The main theme connecting Tuesday night’s governor’s races in Kentucky and Mississippi, state legislative contests in Virginia, and local elections in Pennsylvania is that Republican support has utterly collapsed in the suburbs.
It’s an existential warning for the GOP: Without running competitively in at least the outer rings of urban areas, Republicans can dismiss their chances of winning back the House, start worrying about the Senate flipping next year, and desperately pray that Elizabeth Warren or Bernie Sanders emerges as the Democratic presidential nominee in order to give President Trump a shot at reelection.
The scope of the Democrats’ suburban gains from last night’s elections were striking. In Kentucky, Democrat Andy Beshear carried two of three rock-solid conservative counties spanning suburban and exurban Cincinnati. In Virginia, Republicans lost their last elected official in Fairfax County, got walloped in fast-growing exurban Loudoun County, and flipped GOP seats in suburban Richmond and the Tidewater. Even in Mississippi, Republicans lost ground in DeSoto County, a traditional GOP stronghold.
The ramifications are clear down the 2020 ballot. In the House, Speaker Nancy Pelosi’s Democratic majority is built on freshman members who prevailed last year on tough suburban turf. In last year’s midterms, Democrats netted three GOP-held seats in Virginia alone. In Tuesday’s legislative elections, Democratic candidates won a clear majority of the vote within those congressional districts. In the onetime GOP base of Northern Virginia (the 10th District), which finally flipped blue in 2018, Democratic candidates carried a whopping 63 percent of the vote, according to an operative tracking the results.
That means that it will be extremely difficult for Republicans to regain districts that were once solidly red but have turned against Trump. Battleground members like Sean Casten of Illinois, Katie Porter of California, and Sharice Davids of Kansas may have their vulnerabilities, but are protected by the changing nature of their previously conservative districts. And Democrats are hoping to build on their majority by winning suburban seats in Texas that once looked like impossible targets.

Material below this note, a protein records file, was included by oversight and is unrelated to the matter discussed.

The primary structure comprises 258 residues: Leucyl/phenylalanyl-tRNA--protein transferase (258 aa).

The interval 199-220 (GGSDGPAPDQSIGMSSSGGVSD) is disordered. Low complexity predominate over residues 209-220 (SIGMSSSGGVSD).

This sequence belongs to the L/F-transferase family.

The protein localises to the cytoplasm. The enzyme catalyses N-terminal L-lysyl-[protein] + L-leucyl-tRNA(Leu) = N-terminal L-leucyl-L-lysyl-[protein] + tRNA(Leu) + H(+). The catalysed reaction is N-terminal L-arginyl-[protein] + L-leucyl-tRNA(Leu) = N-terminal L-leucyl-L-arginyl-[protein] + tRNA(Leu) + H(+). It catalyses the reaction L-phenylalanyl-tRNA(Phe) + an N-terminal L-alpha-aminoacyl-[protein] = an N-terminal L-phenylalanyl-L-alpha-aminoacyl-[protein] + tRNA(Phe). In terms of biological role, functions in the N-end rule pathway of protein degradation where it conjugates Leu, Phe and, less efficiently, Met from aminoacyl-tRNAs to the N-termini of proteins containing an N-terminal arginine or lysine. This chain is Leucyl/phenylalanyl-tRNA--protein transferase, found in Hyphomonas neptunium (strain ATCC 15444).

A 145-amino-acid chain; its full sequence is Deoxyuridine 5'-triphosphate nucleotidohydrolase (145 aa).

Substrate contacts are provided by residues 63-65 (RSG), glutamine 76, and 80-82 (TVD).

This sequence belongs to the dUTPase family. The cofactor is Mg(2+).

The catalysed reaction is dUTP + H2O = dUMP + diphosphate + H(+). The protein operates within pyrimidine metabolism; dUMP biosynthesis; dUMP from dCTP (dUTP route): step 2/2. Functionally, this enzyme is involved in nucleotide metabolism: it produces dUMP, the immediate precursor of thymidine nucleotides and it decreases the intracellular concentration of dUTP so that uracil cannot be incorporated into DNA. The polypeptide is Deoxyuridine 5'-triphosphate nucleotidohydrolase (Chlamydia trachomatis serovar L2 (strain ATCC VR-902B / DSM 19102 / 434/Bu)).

On the Senate side, Democrats are targeting several GOP-held seats with sizable suburban populations, including Colorado (Cory Gardner), Arizona (Martha McSally) and North Carolina (Thom Tillis). Republicans still need to cater to their own Trump base, but such positioning threatens to alienate swing suburban voters. Democrats are hoping a future impeachment trial puts these senators in an unenviable spot. Break with Trump, and the GOP base abandons you. But stick with Trump under all circumstances, and the pathway to a majority gets awfully difficult.
If Democrats somehow put Georgia or Texas in play—an outcome looking less likely, given the party’s underwhelming recruiting so far—it will be because they ran candidates who appeal to swing voters in the booming Atlanta, Dallas, and Houston metropolitan areas.
Finally, Trump’s own reelection chances rely on cutting down his losing margins in suburban America. In 2016, Trump showed it’s possible to win a healthy Electoral College majority while underperforming in suburban battlegrounds. But last year’s midterm results and subsequent polls have shown Trump losing even more ground in these areas—to the point where he’d need historic turnout from his working-class base to make up the deficit.
Trump is likely past the point where he can recover his support in the suburbs. But there’s one silver lining for Republicans. A New York Times/Siena poll conducted in the six biggest battleground states found that 6 percent of registered voters would support Joe Biden over Trump, but not Warren. “The Biden voters who say Ms. Warren is too far to the left are relatively well educated and disproportionately reside in precincts that flipped from Mitt Romney in 2012 to Mrs. Clinton four years later,” the paper reports.
Warren winning the Democratic nomination would be the biggest lifeline that Trump and downballot Republicans could receive for next year’s election. The president’s struggles in the suburbs will make it awfully difficult for him to win a second term. But he’ll have a fighting chance if Democrats turn to a candidate who would threaten to jeopardize some of the party’s critical suburban gains.